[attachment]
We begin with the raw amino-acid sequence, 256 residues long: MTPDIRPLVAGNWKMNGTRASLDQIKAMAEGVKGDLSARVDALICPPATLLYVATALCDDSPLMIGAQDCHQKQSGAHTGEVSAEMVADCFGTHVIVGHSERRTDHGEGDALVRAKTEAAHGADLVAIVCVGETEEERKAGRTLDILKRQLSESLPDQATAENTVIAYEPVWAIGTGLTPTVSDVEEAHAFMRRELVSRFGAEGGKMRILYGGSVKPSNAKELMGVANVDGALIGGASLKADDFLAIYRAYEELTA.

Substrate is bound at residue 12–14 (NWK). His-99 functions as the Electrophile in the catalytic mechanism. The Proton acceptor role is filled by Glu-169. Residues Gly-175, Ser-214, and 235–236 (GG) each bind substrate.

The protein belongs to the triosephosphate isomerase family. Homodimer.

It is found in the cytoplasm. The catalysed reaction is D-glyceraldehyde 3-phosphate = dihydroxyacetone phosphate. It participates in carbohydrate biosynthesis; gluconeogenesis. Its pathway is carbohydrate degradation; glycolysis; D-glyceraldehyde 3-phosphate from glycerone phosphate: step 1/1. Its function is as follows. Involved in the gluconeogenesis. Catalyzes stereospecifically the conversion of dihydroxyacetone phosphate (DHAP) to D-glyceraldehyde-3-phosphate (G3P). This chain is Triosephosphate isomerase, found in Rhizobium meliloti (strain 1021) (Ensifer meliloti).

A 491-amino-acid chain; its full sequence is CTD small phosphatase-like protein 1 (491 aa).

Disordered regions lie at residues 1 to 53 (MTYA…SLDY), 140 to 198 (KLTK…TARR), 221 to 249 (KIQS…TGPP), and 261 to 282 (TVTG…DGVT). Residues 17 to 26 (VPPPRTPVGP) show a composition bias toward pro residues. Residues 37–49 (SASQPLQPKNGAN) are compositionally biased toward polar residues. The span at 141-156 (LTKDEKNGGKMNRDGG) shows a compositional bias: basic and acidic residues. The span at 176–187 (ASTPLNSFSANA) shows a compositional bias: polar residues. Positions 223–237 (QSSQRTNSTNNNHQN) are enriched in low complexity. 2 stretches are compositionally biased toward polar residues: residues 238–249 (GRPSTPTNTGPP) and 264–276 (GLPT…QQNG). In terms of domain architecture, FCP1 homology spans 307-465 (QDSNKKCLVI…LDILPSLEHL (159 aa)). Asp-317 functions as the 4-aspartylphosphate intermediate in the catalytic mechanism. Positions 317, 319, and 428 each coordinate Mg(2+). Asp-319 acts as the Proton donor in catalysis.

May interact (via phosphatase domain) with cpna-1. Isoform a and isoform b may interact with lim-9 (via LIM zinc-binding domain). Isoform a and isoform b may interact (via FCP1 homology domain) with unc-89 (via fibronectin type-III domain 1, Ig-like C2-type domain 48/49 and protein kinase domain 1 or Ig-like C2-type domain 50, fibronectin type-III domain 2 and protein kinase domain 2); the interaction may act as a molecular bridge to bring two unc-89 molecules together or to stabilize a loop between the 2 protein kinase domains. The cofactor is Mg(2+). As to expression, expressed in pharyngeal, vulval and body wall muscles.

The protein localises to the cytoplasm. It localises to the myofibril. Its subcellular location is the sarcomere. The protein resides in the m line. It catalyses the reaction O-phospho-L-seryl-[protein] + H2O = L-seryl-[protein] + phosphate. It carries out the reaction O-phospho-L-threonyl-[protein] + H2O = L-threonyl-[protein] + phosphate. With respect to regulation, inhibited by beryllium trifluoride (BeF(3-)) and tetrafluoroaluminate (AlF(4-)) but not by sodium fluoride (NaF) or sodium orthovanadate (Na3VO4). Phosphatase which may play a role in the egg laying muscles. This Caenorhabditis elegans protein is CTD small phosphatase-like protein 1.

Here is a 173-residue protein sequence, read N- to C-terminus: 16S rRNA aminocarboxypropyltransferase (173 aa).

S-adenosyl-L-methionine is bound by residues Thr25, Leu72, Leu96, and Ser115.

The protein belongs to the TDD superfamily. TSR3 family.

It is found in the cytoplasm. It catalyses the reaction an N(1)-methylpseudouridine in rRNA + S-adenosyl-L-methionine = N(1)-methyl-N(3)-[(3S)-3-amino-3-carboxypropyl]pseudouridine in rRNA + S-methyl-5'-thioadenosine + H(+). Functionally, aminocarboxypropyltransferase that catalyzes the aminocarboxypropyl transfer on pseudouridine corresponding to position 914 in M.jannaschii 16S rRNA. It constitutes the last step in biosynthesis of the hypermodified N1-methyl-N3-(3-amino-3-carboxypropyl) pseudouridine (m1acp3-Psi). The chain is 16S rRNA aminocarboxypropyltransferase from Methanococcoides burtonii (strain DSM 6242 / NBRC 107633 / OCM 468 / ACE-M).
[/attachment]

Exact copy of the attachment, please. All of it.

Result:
We begin with the raw amino-acid sequence, 256 residues long: MTPDIRPLVAGNWKMNGTRASLDQIKAMAEGVKGDLSARVDALICPPATLLYVATALCDDSPLMIGAQDCHQKQSGAHTGEVSAEMVADCFGTHVIVGHSERRTDHGEGDALVRAKTEAAHGADLVAIVCVGETEEERKAGRTLDILKRQLSESLPDQATAENTVIAYEPVWAIGTGLTPTVSDVEEAHAFMRRELVSRFGAEGGKMRILYGGSVKPSNAKELMGVANVDGALIGGASLKADDFLAIYRAYEELTA.

Substrate is bound at residue 12–14 (NWK). His-99 functions as the Electrophile in the catalytic mechanism. The Proton acceptor role is filled by Glu-169. Residues Gly-175, Ser-214, and 235–236 (GG) each bind substrate.

The protein belongs to the triosephosphate isomerase family. Homodimer.

It is found in the cytoplasm. The catalysed reaction is D-glyceraldehyde 3-phosphate = dihydroxyacetone phosphate. It participates in carbohydrate biosynthesis; gluconeogenesis. Its pathway is carbohydrate degradation; glycolysis; D-glyceraldehyde 3-phosphate from glycerone phosphate: step 1/1. Its function is as follows. Involved in the gluconeogenesis. Catalyzes stereospecifically the conversion of dihydroxyacetone phosphate (DHAP) to D-glyceraldehyde-3-phosphate (G3P). This chain is Triosephosphate isomerase, found in Rhizobium meliloti (strain 1021) (Ensifer meliloti).

A 491-amino-acid chain; its full sequence is CTD small phosphatase-like protein 1 (491 aa).

Disordered regions lie at residues 1 to 53 (MTYA…SLDY), 140 to 198 (KLTK…TARR), 221 to 249 (KIQS…TGPP), and 261 to 282 (TVTG…DGVT). Residues 17 to 26 (VPPPRTPVGP) show a composition bias toward pro residues. Residues 37–49 (SASQPLQPKNGAN) are compositionally biased toward polar residues. The span at 141-156 (LTKDEKNGGKMNRDGG) shows a compositional bias: basic and acidic residues. The span at 176–187 (ASTPLNSFSANA) shows a compositional bias: polar residues. Positions 223–237 (QSSQRTNSTNNNHQN) are enriched in low complexity. 2 stretches are compositionally biased toward polar residues: residues 238–249 (GRPSTPTNTGPP) and 264–276 (GLPT…QQNG). In terms of domain architecture, FCP1 homology spans 307-465 (QDSNKKCLVI…LDILPSLEHL (159 aa)). Asp-317 functions as the 4-aspartylphosphate intermediate in the catalytic mechanism. Positions 317, 319, and 428 each coordinate Mg(2+). Asp-319 acts as the Proton donor in catalysis.

May interact (via phosphatase domain) with cpna-1. Isoform a and isoform b may interact with lim-9 (via LIM zinc-binding domain). Isoform a and isoform b may interact (via FCP1 homology domain) with unc-89 (via fibronectin type-III domain 1, Ig-like C2-type domain 48/49 and protein kinase domain 1 or Ig-like C2-type domain 50, fibronectin type-III domain 2 and protein kinase domain 2); the interaction may act as a molecular bridge to bring two unc-89 molecules together or to stabilize a loop between the 2 protein kinase domains. The cofactor is Mg(2+). As to expression, expressed in pharyngeal, vulval and body wall muscles.

The protein localises to the cytoplasm. It localises to the myofibril. Its subcellular location is the sarcomere. The protein resides in the m line. It catalyses the reaction O-phospho-L-seryl-[protein] + H2O = L-seryl-[protein] + phosphate. It carries out the reaction O-phospho-L-threonyl-[protein] + H2O = L-threonyl-[protein] + phosphate. With respect to regulation, inhibited by beryllium trifluoride (BeF(3-)) and tetrafluoroaluminate (AlF(4-)) but not by sodium fluoride (NaF) or sodium orthovanadate (Na3VO4). Phosphatase which may play a role in the egg laying muscles. This Caenorhabditis elegans protein is CTD small phosphatase-like protein 1.

Here is a 173-residue protein sequence, read N- to C-terminus: 16S rRNA aminocarboxypropyltransferase (173 aa).

S-adenosyl-L-methionine is bound by residues Thr25, Leu72, Leu96, and Ser115.

The protein belongs to the TDD superfamily. TSR3 family.

It is found in the cytoplasm. It catalyses the reaction an N(1)-methylpseudouridine in rRNA + S-adenosyl-L-methionine = N(1)-methyl-N(3)-[(3S)-3-amino-3-carboxypropyl]pseudouridine in rRNA + S-methyl-5'-thioadenosine + H(+). Functionally, aminocarboxypropyltransferase that catalyzes the aminocarboxypropyl transfer on pseudouridine corresponding to position 914 in M.jannaschii 16S rRNA. It constitutes the last step in biosynthesis of the hypermodified N1-methyl-N3-(3-amino-3-carboxypropyl) pseudouridine (m1acp3-Psi). The chain is 16S rRNA aminocarboxypropyltransferase from Methanococcoides burtonii (strain DSM 6242 / NBRC 107633 / OCM 468 / ACE-M).